Farming ain’t easy

 It’s springtime here on the farm. 

It’s also springtime at your house, so I guess that’s not a real surprise. However, we’ve got all the farm stuff happening so I thought I would share some pictures. 


I need to name this chicken. She’s the only one that leaves the pen. Every. Day. I catch her and put her back in (after a little chase and a little frustration). Let’s call her Gretchen. 

After planting the garden, I placed all of the tags by each plant so that I could tell which peppers were jalapeƱo and which where banana peppers, which plant was cantaloupe and which was watermelon, etc. Gretchen walked through the garden and removed all the tags. We watched her walk by and pull the tag from the ground. 

Gretchen also lays her eggs on some hay on the burn pile behind the shop. We found 5 there the first day we discovered them. And she leaves the pen everyday to lay her egg for the day on the burn pile. 


The chickens are spoiled. They like fruit and veggie scraps and will meet me at the gate when they see me coming. 


Never have picked this one up. She’s nosey but fast when I reach down to get her. 


The view from the back of the chicken pen. They are in a fence area where our fruit trees are planted.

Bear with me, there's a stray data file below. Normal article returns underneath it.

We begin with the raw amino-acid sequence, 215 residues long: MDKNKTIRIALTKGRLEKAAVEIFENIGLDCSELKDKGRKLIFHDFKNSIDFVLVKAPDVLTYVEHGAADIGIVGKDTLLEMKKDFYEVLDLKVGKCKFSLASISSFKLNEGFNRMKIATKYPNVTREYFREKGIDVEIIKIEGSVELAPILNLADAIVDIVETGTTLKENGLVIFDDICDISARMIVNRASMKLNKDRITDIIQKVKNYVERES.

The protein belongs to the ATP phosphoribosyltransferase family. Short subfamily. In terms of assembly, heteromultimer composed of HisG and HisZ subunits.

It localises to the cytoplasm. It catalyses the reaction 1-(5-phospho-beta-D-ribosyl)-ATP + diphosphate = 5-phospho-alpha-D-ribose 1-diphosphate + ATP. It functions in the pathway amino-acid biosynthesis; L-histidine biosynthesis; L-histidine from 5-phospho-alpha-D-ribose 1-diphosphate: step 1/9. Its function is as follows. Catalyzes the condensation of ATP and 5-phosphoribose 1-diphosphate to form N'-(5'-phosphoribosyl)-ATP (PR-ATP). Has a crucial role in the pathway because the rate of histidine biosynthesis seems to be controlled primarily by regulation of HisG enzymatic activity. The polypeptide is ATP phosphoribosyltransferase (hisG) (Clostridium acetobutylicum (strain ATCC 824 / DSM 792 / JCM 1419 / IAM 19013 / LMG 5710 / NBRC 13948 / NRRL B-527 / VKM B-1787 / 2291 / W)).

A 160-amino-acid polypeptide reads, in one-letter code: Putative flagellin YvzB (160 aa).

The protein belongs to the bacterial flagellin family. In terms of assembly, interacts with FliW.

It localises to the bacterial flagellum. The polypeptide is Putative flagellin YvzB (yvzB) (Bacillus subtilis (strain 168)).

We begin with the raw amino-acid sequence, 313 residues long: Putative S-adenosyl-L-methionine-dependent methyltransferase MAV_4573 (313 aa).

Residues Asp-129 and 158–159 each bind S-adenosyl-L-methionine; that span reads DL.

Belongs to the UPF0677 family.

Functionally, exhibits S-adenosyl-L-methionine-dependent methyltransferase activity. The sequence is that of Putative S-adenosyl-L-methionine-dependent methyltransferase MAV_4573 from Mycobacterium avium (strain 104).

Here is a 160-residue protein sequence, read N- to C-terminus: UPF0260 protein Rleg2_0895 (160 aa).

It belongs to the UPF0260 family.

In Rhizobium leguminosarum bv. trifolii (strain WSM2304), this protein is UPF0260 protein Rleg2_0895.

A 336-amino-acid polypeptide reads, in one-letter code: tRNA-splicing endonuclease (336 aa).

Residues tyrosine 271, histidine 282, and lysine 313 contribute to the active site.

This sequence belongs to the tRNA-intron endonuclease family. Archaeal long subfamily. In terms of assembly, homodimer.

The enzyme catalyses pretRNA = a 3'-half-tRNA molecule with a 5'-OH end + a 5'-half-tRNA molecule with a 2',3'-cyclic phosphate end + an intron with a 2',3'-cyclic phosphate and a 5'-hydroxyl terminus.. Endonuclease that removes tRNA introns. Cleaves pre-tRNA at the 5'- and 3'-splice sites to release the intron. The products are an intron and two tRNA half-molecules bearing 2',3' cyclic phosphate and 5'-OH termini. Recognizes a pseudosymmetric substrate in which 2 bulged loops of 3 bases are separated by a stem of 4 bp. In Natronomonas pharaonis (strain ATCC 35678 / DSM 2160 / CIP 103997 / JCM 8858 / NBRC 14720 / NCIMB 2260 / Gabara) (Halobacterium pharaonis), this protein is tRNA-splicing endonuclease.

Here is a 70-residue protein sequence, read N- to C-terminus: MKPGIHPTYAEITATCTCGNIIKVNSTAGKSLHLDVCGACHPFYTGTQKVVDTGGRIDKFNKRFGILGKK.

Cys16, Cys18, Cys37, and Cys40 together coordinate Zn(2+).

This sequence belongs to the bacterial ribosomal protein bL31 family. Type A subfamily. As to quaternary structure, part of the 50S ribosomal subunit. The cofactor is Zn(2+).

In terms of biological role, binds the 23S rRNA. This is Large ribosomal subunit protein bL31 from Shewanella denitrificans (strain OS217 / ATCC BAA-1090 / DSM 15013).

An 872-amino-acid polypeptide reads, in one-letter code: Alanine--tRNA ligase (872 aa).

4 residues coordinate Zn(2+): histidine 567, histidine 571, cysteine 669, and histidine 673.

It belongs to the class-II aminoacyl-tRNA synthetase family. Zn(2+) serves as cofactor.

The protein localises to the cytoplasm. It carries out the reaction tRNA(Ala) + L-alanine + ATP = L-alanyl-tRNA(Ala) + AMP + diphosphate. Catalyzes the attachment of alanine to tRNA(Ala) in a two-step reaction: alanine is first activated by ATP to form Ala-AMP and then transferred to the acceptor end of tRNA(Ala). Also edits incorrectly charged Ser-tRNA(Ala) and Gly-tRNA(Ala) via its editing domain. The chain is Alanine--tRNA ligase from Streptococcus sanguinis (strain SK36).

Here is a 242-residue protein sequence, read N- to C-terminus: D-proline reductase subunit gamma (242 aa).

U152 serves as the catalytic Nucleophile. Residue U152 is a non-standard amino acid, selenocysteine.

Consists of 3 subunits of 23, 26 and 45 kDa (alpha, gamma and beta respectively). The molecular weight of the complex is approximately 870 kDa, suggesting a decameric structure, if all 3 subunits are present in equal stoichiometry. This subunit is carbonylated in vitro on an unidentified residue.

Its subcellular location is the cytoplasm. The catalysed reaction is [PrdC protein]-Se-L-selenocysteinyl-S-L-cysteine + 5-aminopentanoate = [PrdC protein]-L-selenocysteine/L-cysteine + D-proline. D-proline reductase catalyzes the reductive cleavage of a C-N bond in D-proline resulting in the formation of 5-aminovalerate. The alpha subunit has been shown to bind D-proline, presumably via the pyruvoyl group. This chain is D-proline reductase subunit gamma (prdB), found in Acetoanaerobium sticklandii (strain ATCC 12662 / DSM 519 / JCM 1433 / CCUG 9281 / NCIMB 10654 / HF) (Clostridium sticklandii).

This is our blackberry bush. I had to put chicken wire around it to keep Gretchen and the other girls out. I don’t want to share the blackberries. 


Here are today’s eggs. (And some cows in the background). We have about 18 eggs a day. Today I found 21 (which is impossible since we have 19 chickens).


See that black spot? There was a plant there. I don’t know which plant since Gretchen remove the tags. She finished her job by pulling this plant out completely. I think she hates me. 

Here’s the garden. This was a few days ago. The plants have already grown. My goal is to harvest enough to share with the neighbors at the community garden. If that plan fails, maybe I can barter with our eggs. 

So we are settling in. Naming chickens and wearing mud boots because chickens are pretty gross. You should come out. It’s really not that farm-y and I’m sure real farmer would laugh at my city-girl attempts. I’ll get there eventually and we will laugh at Gretchen and our garden attempts. 

We are struggling with growing up in a small town and being the new kids at school. I feel like we meet new people every week. And God has been faithful to not let me stew in my loneliness. 

I’m building our farm and my tribe (and it may include our good friend Gretchen).

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